Posted by Tyrone Williams  on  03/29  at  09:11 AM

With the way the ecomony is,it is already hard to make ends meet with the little pay they get,then take 3% off of that.Will all the legislatures and the governor take a cut in pay also or nothing is going to happen to there salary.It is also unfair to change the retirement contract to age 67.If this has to change then start with all the new workers.Also,stop using funds set aside for one thing and using it for other things.The state would not be in trouble if funds were used the right way.The governo does not care about the people that work for the state he only wants to make a bigger name for himself.An if the state is in so much trouble, how did the legislatures thing they could get a increase in pay awhile back.

Posted by anonymous  on  03/31  at  08:58 AM

Why are state employees the ones being asked to make these sacrifices? I don’t see the governor’s office laying off their staff or being asked to consolidate services. State workers who are still fairly young will be looking for new jobs even though they have put in 10-20 years already. What will happen to state retirement when all these workers ask to remove their money from LASERS? Has anyone thought this through or is Jindal just trying to create more money for the general fund by moving money around?

Posted by Amy  on  03/31  at  03:05 PM

I want to know why there are so many top level appointments at high salaries.  If you can still make appointments and hire admin at high salaries, you can afford to leave us state workers alone.  We don’t make much and haven’t had a raise in over 3 years.  Not to mention that every year insurance goes up and benefits go down.  We are asked to cover the jobs of several employees because of hiring freezes and such.  Whey can’t the governor and other top officials do without for a change?!!  I have 20 years in right now and to ask me to take that much a cut is ridiculous.  If I was young and didn’t have so much time in I could probably find a job making a higher salary.  But as it stands I will lose to much and they know this.  They know those of us with many years are stuck and they are taking advantage of us!!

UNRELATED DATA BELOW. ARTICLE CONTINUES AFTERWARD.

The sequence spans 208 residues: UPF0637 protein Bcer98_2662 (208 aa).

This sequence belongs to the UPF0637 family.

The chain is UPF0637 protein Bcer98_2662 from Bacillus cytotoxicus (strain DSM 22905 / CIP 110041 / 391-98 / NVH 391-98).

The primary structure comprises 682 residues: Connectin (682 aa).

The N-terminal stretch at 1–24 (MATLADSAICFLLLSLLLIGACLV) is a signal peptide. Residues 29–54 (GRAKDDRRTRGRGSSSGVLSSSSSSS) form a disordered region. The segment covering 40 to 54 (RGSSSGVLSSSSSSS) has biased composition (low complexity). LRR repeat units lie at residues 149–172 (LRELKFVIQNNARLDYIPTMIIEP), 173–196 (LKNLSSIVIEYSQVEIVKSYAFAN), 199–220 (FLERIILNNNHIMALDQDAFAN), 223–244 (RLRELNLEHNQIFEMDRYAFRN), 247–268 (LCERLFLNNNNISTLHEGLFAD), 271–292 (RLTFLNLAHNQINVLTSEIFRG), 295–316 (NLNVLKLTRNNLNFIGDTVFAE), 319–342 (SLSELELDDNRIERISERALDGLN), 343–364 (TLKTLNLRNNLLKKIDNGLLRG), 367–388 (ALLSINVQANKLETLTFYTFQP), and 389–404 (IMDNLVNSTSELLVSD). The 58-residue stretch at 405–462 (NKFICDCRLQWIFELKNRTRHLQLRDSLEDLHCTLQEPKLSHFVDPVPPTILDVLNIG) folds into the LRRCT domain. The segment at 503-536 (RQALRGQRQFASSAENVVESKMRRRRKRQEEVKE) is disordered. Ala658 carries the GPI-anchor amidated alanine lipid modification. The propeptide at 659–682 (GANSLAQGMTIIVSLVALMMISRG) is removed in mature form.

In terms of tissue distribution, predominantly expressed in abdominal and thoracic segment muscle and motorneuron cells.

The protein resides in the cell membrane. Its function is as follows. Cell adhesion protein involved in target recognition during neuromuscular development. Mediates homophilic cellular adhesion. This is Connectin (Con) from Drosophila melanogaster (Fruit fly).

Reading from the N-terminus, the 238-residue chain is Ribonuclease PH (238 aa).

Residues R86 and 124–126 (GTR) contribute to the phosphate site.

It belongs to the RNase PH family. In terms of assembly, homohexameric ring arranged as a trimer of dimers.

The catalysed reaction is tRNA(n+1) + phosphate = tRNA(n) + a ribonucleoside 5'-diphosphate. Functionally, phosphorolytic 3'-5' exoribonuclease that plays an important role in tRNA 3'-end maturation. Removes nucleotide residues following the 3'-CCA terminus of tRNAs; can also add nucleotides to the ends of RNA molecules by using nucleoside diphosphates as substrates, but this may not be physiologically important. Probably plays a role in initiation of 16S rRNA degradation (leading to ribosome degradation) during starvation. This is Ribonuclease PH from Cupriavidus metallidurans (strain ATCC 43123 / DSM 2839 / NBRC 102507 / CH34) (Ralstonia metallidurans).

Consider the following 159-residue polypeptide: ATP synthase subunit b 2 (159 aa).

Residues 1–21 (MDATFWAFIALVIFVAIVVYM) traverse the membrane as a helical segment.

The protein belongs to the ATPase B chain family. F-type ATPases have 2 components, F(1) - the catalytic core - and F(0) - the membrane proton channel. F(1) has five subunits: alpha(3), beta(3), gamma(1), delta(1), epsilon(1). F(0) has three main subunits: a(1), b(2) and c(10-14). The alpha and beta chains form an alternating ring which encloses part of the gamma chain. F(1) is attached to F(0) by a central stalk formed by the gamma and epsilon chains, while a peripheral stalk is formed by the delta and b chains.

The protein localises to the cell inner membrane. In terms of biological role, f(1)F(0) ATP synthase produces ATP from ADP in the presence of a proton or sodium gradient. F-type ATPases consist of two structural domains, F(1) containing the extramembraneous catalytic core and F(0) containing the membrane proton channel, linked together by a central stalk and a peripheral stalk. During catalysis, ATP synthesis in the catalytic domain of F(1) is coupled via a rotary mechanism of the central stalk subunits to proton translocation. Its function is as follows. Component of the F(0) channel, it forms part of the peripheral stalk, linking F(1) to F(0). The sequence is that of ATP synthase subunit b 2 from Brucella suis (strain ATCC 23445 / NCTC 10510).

Posted by Kay  on  04/01  at  05:06 PM

For the panel: Are the Legislators retirement also being affected and sacrifices being made commensurate with the State Employees ?

Posted by Charles Webb  on  04/02  at  09:16 AM

One of the issues that I have as a retiree is that the LASERS system which has the least UAL of the four systems is essentially being asked to shoulder the burden of all the systems and so it’s employees are being asked to shoulder all the responsibility. This system has been able to get much better returns on its investments then all the other systems and also has placed consistently in the top of all retirement systems state and private for its fiscal responsibility.

Posted by Eddie Hadley  on  04/03  at  01:01 PM